BEIRUT: Lebanon’s Finance Ministry has been struggling to raise enough money to pay the state’s bills.
From January through July, the ministry brought in just LL9.4 trillion ($6.2 billion) through its weekly auctions of Lebanese pound-denominated debt - falling well short of previous years.
Debt auctions - essentially writing IOUs for cold, hard cash - are a primary means of funding the state, supplementing taxes, telecoms fees and other revenues.
This year’s LL9.4 trillion is a sudden drop from the LL16.3 trillion brought in over the same period in 2018. It is the lowest amount in at least five years, despite mounting costs and stagnant revenues.
This week, a local daily reported that the state owed $3.9 billion in arrears - $1.2 billion of which accrued just this year. That money, owed to the National Social Security Fund, hospitals and contractors, comes on top of at least another $1.15 billion due to Banque du Liban after the country’s central bank covered the state’s repayment of dollar-denominated debt in April and May.
The meager amount of money brought in from auctions this year is due to yields that are far lower than what BDL offers, multiple sources told The Daily Star.
Investors earn an average of just 6.3 percent on pound-denominated debt, according to the Finance Ministry’s first quarter report, its latest.
Shorter-term notes yield less money - 5.3 percent on three-month bills - while longer-term ones yield more: up to 10.5 percent on 15-year bonds.
BDL has reportedly been offering much higher returns on pounds - up to 13.5 percent or higher in some cases - raising the market rate for interest on pounds.
Despite using the term “auction” for its weekly sale of debt, the Finance Ministry does not actually allow bidders to make different offers: The yields are set, take them or leave them.
Banks have revolted. Once the primary buyer of pound-denominated debt, the country’s commercial banks have all but put away their wallets. In the first quarter of 2019, they took just 1.3 percent of the bills and bonds the Finance Ministry sold. “The banks are not subscribing,” said Marwan Mikhael, the head of economic and equity research at BlomInvest Bank. “The ministry needs to raise rates to at least 12.5, 13 percent, depending on the maturity.”
“Today, it makes more sense for banks to go to the central bank,” said Nassib Ghobril, the head of economic research at Byblos Bank.
“If the Finance Ministry offers a higher rate, banks will reconsider” where they put their pounds, Ghobril said.
A slight rate rise in December 2018 led to two sold-out auctions, on Dec. 13 and 20, according to a source familiar with the matter who spoke on condition of anonymity due to the sensitivity of the issue. But auctions quickly reverted to the new status quo.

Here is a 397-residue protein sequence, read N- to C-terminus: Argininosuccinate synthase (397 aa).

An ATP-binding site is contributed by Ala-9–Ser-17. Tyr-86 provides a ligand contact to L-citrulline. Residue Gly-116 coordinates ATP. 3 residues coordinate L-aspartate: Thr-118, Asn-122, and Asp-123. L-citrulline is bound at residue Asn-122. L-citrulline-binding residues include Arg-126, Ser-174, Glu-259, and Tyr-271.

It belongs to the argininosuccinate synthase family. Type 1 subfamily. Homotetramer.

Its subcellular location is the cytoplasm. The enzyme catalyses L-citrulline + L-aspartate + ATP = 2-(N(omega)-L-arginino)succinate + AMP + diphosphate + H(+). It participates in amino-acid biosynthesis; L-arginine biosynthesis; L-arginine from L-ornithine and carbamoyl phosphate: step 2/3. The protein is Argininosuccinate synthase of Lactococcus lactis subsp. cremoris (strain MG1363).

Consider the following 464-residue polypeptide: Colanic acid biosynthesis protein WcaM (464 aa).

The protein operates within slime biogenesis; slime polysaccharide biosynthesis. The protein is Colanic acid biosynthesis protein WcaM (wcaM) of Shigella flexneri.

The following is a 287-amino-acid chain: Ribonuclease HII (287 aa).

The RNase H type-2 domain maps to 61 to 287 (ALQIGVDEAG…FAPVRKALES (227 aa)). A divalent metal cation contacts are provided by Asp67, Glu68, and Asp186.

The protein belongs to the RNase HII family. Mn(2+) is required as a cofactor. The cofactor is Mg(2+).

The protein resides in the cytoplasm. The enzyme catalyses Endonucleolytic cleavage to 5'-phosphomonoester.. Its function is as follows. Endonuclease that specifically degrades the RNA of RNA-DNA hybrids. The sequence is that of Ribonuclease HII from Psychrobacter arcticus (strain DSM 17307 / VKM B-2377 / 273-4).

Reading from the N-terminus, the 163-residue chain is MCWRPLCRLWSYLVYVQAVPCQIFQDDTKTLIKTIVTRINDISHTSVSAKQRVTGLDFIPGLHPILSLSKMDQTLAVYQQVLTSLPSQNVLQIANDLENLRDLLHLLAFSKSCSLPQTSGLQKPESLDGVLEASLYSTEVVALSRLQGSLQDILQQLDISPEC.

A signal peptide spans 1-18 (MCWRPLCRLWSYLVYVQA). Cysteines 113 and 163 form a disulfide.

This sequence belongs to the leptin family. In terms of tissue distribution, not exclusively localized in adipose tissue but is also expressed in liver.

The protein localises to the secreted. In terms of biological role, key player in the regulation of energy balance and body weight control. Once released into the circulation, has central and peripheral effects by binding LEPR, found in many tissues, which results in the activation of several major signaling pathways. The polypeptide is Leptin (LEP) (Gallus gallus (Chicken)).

“It wasn’t enough,” Mikhael said.
Raising yields - essentially promising to pay investors more in the future - would mean exacerbating an already suffocating fiscal deficit. Last year, the state’s deficit was LL9.4 trillion, or 11.1 percent of GDP. Debt auctions cover new deficits plus bills coming due on previous debt.
The failure to offer market rates appears to be a deliberate decision.
“There may be a decision by the Finance Ministry to delay some payments, which also means they are postponing their need to issue Lebanese-pound paper,” said Raed Khoury, the economy minister in the previous government. “But there is no decision by the government for that.”
The Finance Ministry did not respond to requests for comment.
“Once the Treasury really needs more money, they will need to increase interest rates,” said Khoury, who is also a banker. “No one will pay at lower interest rates.”
The underlying cause for needing higher rates is BDL, which is scrambling to keep Lebanon’s financial system from collapse.
For three years, the central bank has been conducting “financial engineering” designed primarily to defend the bank’s reserves of foreign currency and, ultimately, the pound’s peg to the dollar.
BDL has used high returns on pounds as one of the incentives to draw in dollars.
In addition to drawing funds away from the state, the central bank’s policies have had a secondary effect: draining the amount of pounds banks can use.
Khoury, Ghobril and Mikhael all noted that BDL has sucked pound liquidity out of the market.
“The banks don’t have enough liquidity in pounds,” Mikhael said.
Another banking source who spoke on condition of anonimity said that BDL’s design did not involve absorbing pounds, but rather providing the incentive to attract dollars through bank deposits with the central bank, and that it had been successful in this effort.
But if liquidity in pounds is lacking, one potential implication is that even if the Finance Ministry ups yields, it still may not be able to cover state expenses - unless policy is coordinated with BDL.
As pounds stopped flowing from the banks to the Finance Ministry, BDL initially plugged the gap in state finances, according to the first anonymous source.
But in late 2018 the central bank decided to only cover part of that gap: only enough for the state to continue paying salaries, Electricite du Liban and debt payments.
Since then, the Finance Ministry has struggled to pay its bills. On March 22, the ministry ordered all public institutions to stop all spending other than personnel costs.
Along with halting many other payments, the ministry has managed to bring the cash deficit for the first five months of 2019 down to LL3.6 trillion, nearly 20 percent less than the cash deficit for the same period of 2018.
The effect appears to be de facto austerity, brought on not by politicians or a new budget, but by policymakers at the Finance Ministry and BDL.
However, unlike typical austerity programs, there appears to be no plan to fix the underlying problems.
And unlike real austerity, the government is only putting off the pain of payments in exchange for another pain inflicted by not paying the bills.